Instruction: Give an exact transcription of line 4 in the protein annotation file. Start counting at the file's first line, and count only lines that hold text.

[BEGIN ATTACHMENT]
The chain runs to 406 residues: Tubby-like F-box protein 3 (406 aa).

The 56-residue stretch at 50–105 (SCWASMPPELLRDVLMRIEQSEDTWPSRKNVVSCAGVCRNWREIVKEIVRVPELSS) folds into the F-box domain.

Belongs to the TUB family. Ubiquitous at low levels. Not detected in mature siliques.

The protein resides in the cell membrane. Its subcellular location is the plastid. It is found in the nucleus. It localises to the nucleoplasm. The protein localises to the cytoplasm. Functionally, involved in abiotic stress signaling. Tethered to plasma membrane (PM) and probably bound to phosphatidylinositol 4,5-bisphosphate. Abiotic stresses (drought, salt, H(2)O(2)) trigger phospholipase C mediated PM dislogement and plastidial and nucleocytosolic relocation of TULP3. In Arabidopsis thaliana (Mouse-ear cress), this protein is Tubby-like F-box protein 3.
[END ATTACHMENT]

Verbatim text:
The protein resides in the cell membrane. Its subcellular location is the plastid. It is found in the nucleus. It localises to the nucleoplasm. The protein localises to the cytoplasm. Functionally, involved in abiotic stress signaling. Tethered to plasma membrane (PM) and probably bound to phosphatidylinositol 4,5-bisphosphate. Abiotic stresses (drought, salt, H(2)O(2)) trigger phospholipase C mediated PM dislogement and plastidial and nucleocytosolic relocation of TULP3. In Arabidopsis thaliana (Mouse-ear cress), this protein is Tubby-like F-box protein 3.